- The Washington Times - Friday, October 6, 2006

The spirit of forgiveness

I grew up among the Amish people in Lebanon County, which is just to the north and west of Lancaster County where this recent tragedy took place. I am not surprised by the spirit of forgiveness the Amish have exhibited toward the perpetrator of this heinous crime (“Amish community buries school victims,” Nation, yesterday).

The Amish are truly people of God, by thought, word and deed. Many people of faith talk about atonement, forgiveness, repentance and similar expressions of spiritual contrition, but the Amish actually live by and actively practice these religious tenets.

The idea that an entire community of people could forgive someone for such a horrible crime goes beyond the average human conscience and comprehension. However, if God were ever going to use anyone to make a point about humility, love and forgiving in the face of adversity and sorrow, it would be these kind, gentle and loving people of faith.


Dale City, Va.

Shaping public attitudes

Victor Davis Hanson (“The New Anti-Semitism,” Commentary, Sept. 30) protests the decision by the Council on Foreign Relations “to reward the Iranian president with an invitation to speak to its membership.” Columbia University likewise invited President Mahmoud Ahmadinejad (only logistical problems prevented him from going), and Harvard recently hosted a speech by former Iranian president Mohammad Khatami, a supporter of the Ahmadinejad regime.

Perhaps the behavior of these Ivy League institutions is not so surprising when one considers their track record.

In May 1934, Harvard hosted a visit to campus by Nazi Germany’s ambassador to the United States, Hans Luther. The following month, Harvard president James Conant rolled out the red carpet for Hitler’s foreign press chief, Ernst “Putzi” Hanfstangl. A graduate of the class of 1909, Hanfstangl came for his 25th class reunion. Later that year, Harvard hosted Germany’s Boston consul-general, Baron Kurt von Tippelskirch, at a ceremony honoring Harvard graduates who had died while fighting in the German army in World War I. The consul’s wreath included the infamous Nazi swastika.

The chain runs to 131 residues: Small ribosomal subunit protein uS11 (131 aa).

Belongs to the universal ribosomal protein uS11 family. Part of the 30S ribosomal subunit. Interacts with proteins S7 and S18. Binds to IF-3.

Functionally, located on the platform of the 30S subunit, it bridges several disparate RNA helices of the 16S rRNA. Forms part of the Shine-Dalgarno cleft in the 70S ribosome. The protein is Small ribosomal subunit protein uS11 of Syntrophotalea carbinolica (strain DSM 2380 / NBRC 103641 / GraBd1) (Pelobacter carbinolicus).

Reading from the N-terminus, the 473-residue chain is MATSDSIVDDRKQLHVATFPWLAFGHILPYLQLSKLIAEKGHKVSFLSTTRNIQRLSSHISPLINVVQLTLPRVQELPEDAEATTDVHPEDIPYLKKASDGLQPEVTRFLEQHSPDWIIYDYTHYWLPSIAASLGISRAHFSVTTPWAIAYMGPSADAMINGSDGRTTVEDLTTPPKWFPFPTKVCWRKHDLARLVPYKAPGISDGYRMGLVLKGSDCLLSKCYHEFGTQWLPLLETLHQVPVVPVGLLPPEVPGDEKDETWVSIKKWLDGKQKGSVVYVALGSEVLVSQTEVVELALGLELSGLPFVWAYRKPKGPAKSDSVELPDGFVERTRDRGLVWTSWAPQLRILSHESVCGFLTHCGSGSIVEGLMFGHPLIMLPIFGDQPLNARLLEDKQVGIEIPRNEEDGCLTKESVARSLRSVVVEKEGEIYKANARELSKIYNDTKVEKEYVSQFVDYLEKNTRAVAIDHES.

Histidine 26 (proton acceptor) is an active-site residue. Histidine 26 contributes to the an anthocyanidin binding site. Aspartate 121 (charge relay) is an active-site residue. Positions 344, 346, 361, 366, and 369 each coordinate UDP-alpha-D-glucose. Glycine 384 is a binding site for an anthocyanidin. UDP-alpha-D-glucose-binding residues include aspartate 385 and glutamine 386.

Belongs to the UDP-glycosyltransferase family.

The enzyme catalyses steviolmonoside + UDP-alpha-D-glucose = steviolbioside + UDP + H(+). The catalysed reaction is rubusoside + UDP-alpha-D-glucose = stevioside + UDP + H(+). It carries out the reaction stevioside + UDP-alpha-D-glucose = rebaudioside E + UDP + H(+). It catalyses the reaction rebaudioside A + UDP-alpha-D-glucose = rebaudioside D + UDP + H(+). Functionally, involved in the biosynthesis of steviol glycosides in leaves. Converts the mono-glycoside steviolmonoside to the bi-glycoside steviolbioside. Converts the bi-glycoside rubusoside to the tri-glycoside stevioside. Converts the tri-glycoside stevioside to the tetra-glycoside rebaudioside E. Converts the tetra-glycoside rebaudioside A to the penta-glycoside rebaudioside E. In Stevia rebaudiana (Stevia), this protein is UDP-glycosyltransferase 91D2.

Meanwhile, Columbia president Nicholas Murray Butler in 1933 invited Nazi ambassador Hans Luther to speak on campus, and also hosted a reception for him. Luther represented “the government of a friendly people,” Mr. Butler insisted. He was “entitled to be received… with the greatest courtesy and respect.” Luther’s speech focused on what he characterized as Hitler’s peaceful intentions.

Three years later, the Columbia administration announced it would send a delegate to Nazi Germany to take part in the 550th anniversary celebration of the University of Heidelberg. (Harvard did likewise.) This, despite the fact that Heidelberg already had been purged of Jewish faculty members, instituted a Nazi curriculum, and hosted a burning of books by Jewish authors.

“Academic relationships have no political implications,” Mr. Butler insisted. Columbia students knew better; they picketed Butler’s mansion. As punishment, protest leader Robert Burke was permanently expelled from Columbia.

Universities are uniquely positioned to shape public attitudes. As the pillars of America’s educational system, they are looked upon as exemplars for our society. But what example did they set in the 1930s, by hosting officials of the Hitler regime and expelling a student for the ‘crime’ of leading an anti-Nazi rally? What message do they send today by welcoming leaders of a regime that sponsors international terrorism and threatens to annihilate five million Israeli Jews?